Press Release

IACHR Calls on States to Combat Discrimination against All People Living with HIV

February 27, 2015

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Washington, D.C. - On the occasion of Zero Discrimination Day, celebrated around the world on March 1, the Inter-American Commission on Human Rights (IACHR) calls on the Member States of the Organization of American States (OAS) to maximize their efforts to combat discrimination against all people living with HIV.

The stigma and discrimination faced by people who test positive for HIV is endemic in the Americas. The IACHR continues to receive information concerning situations that occur as a result of that discrimination, such as violence by health care providers, State agents, relatives, or members of the community; denial of public services; loss of employment; loss of family and social ties; lack of access to credit; and other direct and indirect forms of marginalization. Discrimination and stigma, in turn, hamper efforts to provide an effective response to the epidemic and have a negative impact on the exercise of the human rights of people living with HIV.

Moreover, even today there continue to be major challenges in terms of equal access to HIV -related services that could improve and even save the lives of seropositive persons. “In the Americas of the 21st century, not one single person who is seropositive should be without access to comprehensive medical treatment, free of charge. This goal is far from being met, even though some countries have adopted public programs and policies that have improved services for people with HIV,” said IACHR Commissioner Paulo Vannuchi, who is in charge of the IACHR Unit on Economic, Social, and Cultural Rights. “Stigmatizing someone who lives with HIV virus constitutes a violation of that person’s right not to be discriminated against, and also becomes a public health problem. This happens because as a result of the stigma, many people are reluctant to seek medical supervision, and that hampers proper prevention and treatment, the Commissioner added.

In this regard, the Joint United Nations Programme on HIV/AIDS (UNAIDS) has expressed its alarm over the high rates of discrimination against people who are seropositive and those at a higher risk of contracting HIV (“key populations”). This last group includes men who have sex with men, sex workers and their clients, trans persons, and people who use injectable drugs. Zero Discrimination Day, announced by UNAIDS in December 2013, constitutes a call to promote and celebrate everyone’s right to live a full life with dignity, independent of such factors as what they look like, their sexual orientation, where they come from, or their HIV status.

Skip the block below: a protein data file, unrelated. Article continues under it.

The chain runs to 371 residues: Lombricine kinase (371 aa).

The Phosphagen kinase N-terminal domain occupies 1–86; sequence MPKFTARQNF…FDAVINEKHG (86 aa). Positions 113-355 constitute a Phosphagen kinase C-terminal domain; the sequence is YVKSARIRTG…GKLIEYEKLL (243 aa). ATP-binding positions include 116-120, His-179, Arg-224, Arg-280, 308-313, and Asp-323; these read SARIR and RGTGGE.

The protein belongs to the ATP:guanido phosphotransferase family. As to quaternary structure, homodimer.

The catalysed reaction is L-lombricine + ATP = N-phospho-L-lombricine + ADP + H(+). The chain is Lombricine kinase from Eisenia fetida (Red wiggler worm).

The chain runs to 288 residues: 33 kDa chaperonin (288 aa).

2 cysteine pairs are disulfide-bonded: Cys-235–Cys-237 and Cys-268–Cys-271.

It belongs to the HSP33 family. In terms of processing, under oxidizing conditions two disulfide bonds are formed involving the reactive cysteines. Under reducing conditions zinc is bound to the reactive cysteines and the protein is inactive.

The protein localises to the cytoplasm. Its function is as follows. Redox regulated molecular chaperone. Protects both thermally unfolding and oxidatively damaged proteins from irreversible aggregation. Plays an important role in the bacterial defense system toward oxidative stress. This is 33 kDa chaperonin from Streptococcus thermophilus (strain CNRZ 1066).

One of the main obstacles to achieving universal access to such services stems from existing laws and public policies being implemented in a number of OAS Member States. Along these lines, there are laws that criminalize certain types of consensual sex between adults, gender identities, and/or expressions of sexual diversity. In addition, some States in the region have discriminatory restrictions, based on serological status, to determine criteria for entering or staying in the country. 

“Education has a critical role to play in preventing discrimination,” indicated IACHR Chair Tracy Robinson, the Commission’s Rapporteur on the Rights of Women and the Rights of Lesbian, Gay, Bisexual, Trans, and Intersex Persons. “Education is the means to a lasting cultural change in which discriminatory actions are not tolerated or allowed. Therefore, we believe the States should urgently adopt educational policies designed to change social and cultural patterns of conduct, counteract prejudices and customs, and eliminate practices based on stereotypes that can legitimize or aggravate discrimination against persons living with HIV and key population groups disproportionately affected by HIV. The States should particularly expand their efforts to implement educational policies that help to reduce and eventually eliminate the disturbing levels of stigma that these persons endure.”

The IACHR calls on the OAS Member States to remove all barriers in law and in practice that impede the full exercise of human rights by people living with HIV and key populations. The Commission urges the Member States to take positive measures to guarantee their human rights and to eliminate all forms of stigma and discrimination against people living with HIV and those affected by the epidemic in the Americas.

A principal, autonomous body of the Organization of American States (OAS), the IACHR derives its mandate from the OAS Charter and the American Convention on Human Rights. The Inter-American Commission has a mandate to promote respect for human rights in the region and acts as a consultative body to the OAS in this area. The Commission is composed of seven independent members who are elected in an individual capacity by the OAS General Assembly and who do not represent their countries of origin or residence.

No. 019/15